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Air pollution is one of London's greatest environmental challenges. Nitrogen oxides and particulate matter emissions from road transport, domestic and commercial gas use, aviation and construction have led to a significant health risk to those living, visiting and working in the city. Up to 9,400 Londoners died prematurely due to toxic air in 2010 and the Capital continues to breach EU legal limits.
Some say that as a growing city, predicted to have 11 million residents by 2050, London will always face air quality issues. More people travelling around the city, increasing congestion on the road, a reliance on gas boilers in old building stock and high levels of construction activity have all contributed to poor air quality and are unlikely to change. Perhaps we have to accept that a growing city will always be a polluting city and instead focus our efforts on changing lifestyles to reduce exposure to pollutants. We can do this through monitoring pollution and keeping people away from the most polluted streets on days of particularly poor air quality.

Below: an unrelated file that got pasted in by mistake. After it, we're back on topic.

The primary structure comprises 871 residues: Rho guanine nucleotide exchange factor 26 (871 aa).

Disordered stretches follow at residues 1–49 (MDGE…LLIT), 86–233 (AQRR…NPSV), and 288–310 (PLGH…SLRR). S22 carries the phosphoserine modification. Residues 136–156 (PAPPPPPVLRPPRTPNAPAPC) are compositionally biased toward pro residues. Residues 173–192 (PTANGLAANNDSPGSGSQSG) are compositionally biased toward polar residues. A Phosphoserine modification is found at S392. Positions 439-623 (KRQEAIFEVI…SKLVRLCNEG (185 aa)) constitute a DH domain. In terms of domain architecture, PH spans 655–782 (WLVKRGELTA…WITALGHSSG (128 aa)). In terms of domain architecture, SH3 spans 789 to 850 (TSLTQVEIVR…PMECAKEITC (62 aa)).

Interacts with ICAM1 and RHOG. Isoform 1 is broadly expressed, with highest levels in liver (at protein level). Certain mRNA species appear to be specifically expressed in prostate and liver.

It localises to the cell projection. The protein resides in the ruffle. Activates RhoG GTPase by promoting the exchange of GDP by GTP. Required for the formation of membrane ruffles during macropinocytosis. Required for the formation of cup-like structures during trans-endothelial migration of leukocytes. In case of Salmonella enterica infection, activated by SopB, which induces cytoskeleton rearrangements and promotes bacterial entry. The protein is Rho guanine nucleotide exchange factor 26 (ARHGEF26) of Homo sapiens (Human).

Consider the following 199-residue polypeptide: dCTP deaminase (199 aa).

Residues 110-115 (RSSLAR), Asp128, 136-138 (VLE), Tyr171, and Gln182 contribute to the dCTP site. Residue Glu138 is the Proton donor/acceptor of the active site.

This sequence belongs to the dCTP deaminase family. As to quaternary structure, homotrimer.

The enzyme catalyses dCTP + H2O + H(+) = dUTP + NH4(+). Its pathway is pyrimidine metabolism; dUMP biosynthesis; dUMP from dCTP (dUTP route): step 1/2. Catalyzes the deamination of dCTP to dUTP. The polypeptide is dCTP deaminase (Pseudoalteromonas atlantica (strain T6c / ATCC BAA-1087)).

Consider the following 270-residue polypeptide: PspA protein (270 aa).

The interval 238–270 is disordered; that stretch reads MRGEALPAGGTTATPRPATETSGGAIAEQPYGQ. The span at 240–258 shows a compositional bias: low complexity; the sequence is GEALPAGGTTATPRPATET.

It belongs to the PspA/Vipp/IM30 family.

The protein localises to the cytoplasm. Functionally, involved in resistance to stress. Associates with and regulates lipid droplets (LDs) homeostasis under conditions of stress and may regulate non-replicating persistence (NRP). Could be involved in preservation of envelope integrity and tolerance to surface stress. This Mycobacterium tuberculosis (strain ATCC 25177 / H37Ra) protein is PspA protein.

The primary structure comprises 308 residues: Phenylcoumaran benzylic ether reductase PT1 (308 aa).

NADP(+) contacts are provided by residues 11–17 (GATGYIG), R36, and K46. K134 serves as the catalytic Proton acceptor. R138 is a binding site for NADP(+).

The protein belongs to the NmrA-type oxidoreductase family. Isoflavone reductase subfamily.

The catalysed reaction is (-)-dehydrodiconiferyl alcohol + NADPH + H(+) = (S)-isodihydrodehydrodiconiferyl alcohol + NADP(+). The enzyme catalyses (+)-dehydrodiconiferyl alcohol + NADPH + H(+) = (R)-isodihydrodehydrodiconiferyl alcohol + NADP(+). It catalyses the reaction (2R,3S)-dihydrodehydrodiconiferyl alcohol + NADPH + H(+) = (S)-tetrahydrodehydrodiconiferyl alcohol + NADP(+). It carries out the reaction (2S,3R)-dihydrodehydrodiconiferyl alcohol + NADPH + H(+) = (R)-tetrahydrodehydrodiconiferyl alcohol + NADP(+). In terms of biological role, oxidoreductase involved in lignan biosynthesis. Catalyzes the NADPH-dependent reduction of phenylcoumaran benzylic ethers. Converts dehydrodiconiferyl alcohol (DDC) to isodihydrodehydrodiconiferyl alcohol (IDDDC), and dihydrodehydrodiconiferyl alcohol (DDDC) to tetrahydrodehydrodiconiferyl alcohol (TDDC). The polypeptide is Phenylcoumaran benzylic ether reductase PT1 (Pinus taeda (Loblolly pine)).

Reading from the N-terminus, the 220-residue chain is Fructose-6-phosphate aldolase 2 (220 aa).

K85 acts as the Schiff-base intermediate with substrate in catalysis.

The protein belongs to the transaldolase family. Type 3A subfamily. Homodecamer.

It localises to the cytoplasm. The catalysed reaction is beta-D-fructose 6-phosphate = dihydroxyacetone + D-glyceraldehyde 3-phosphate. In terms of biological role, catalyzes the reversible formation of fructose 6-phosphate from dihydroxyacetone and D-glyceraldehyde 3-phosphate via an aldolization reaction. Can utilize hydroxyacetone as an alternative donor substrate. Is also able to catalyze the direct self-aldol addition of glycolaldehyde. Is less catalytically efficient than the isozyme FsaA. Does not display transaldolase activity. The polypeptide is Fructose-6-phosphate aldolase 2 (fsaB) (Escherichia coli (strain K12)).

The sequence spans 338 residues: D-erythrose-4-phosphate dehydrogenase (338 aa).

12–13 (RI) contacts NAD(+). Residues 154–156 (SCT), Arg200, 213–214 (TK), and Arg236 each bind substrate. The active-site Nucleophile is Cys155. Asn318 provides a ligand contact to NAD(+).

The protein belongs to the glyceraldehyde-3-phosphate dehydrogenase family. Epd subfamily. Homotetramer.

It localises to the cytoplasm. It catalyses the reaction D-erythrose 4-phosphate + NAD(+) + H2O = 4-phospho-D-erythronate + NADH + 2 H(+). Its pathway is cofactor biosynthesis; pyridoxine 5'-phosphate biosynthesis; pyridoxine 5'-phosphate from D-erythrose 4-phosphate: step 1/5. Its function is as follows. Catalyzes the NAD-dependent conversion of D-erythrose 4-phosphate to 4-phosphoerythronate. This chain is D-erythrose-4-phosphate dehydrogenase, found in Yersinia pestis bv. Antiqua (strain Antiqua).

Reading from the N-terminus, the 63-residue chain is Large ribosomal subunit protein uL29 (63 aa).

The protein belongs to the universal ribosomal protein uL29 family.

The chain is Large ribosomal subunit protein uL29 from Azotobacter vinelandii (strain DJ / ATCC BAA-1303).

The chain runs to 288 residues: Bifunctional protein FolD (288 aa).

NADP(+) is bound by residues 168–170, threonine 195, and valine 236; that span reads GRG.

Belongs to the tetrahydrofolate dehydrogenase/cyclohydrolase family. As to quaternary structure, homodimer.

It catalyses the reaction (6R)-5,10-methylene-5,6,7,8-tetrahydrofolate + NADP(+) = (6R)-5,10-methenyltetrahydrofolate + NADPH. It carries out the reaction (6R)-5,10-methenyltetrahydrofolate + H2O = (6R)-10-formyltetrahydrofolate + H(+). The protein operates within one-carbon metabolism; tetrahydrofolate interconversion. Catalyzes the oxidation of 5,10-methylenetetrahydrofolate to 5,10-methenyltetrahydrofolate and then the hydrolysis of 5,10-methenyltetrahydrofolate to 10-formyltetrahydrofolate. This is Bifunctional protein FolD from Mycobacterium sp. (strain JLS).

On the other hand, some say that we can solve the problem. Through a mixture of incentives, such as vehicle scrappage schemes and disincentives, such as road user charges, we can have a city where growth does not come at the expense of the environment. We can change our construction methods, replace the most polluting vehicles and gas boilers and make new developments greener. It may take time, but with the correct policies, greater public awareness and buy-in from different sectors, London could finally solve its air quality problem.
The ICE London G&S Big Debate will present both sides of the argument, before asking you, the audience, who was most persuasive.